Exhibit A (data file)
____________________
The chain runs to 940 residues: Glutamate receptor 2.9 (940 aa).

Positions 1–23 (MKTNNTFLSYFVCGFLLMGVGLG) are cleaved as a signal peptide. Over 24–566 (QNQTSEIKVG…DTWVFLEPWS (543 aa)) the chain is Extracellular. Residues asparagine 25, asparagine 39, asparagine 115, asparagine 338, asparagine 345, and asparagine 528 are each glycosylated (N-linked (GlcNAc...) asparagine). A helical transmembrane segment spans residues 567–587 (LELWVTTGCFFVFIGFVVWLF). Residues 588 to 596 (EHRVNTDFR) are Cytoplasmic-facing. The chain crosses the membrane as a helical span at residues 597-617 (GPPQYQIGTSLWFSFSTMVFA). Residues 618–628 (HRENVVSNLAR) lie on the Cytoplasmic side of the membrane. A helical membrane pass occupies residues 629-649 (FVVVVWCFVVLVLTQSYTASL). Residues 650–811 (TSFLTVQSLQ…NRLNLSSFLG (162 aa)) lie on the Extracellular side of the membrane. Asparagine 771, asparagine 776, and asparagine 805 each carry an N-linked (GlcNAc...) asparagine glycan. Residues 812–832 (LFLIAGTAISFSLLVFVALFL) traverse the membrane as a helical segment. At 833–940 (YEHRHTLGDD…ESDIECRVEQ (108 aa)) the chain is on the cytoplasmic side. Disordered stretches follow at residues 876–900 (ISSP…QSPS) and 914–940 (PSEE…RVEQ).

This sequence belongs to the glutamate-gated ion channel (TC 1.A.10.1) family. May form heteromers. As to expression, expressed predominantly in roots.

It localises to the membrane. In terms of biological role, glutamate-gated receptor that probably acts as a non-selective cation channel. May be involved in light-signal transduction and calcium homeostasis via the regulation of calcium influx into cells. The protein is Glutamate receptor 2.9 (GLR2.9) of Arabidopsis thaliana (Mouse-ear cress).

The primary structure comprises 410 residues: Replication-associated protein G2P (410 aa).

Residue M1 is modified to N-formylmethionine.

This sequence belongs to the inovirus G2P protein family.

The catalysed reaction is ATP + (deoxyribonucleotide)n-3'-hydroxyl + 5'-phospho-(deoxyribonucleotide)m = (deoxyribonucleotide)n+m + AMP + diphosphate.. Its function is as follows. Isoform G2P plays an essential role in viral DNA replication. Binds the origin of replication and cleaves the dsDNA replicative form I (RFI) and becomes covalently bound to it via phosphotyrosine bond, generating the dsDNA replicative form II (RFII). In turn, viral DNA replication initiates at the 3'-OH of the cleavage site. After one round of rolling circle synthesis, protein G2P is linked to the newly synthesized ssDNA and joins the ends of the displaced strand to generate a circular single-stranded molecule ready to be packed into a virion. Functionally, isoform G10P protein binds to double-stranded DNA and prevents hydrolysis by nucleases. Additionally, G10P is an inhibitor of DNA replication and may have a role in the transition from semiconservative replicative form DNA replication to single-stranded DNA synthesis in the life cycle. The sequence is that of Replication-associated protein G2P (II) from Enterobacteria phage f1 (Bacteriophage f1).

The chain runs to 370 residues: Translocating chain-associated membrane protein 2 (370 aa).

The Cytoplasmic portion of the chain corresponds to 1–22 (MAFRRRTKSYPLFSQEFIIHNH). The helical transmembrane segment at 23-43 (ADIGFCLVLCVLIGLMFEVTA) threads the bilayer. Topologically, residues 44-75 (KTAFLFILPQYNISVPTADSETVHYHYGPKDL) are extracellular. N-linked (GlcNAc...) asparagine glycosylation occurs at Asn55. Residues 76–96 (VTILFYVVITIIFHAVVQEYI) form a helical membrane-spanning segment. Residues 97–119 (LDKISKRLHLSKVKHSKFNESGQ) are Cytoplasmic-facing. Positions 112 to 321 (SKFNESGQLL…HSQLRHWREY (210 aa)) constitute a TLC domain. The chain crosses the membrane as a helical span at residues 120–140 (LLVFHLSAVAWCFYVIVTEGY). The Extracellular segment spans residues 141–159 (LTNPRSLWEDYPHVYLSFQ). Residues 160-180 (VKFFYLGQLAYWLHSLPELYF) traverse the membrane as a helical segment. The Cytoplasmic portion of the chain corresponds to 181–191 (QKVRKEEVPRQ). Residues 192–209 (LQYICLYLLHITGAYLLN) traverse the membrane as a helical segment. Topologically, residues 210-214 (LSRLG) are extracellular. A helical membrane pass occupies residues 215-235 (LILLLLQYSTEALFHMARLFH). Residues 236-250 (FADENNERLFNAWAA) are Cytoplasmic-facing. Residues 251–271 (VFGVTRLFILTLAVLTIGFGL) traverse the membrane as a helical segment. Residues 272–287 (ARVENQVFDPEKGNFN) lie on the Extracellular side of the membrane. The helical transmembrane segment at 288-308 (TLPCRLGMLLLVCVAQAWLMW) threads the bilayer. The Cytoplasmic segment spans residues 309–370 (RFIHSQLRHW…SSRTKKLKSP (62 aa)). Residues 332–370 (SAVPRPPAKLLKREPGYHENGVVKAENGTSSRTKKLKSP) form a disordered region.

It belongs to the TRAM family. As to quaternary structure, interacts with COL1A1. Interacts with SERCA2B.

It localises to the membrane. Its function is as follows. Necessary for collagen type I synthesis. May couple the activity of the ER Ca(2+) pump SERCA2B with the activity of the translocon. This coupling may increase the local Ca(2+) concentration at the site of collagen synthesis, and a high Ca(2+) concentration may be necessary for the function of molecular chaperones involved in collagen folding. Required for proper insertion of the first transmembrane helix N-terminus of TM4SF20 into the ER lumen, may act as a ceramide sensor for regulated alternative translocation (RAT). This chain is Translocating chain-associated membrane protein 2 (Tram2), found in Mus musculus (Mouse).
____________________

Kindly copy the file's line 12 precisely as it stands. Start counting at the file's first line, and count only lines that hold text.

It localises to the membrane. Its function is as follows. Necessary for collagen type I synthesis. May couple the activity of the ER Ca(2+) pump SERCA2B with the activity of the translocon. This coupling may increase the local Ca(2+) concentration at the site of collagen synthesis, and a high Ca(2+) concentration may be necessary for the function of molecular chaperones involved in collagen folding. Required for proper insertion of the first transmembrane helix N-terminus of TM4SF20 into the ER lumen, may act as a ceramide sensor for regulated alternative translocation (RAT). This chain is Translocating chain-associated membrane protein 2 (Tram2), found in Mus musculus (Mouse).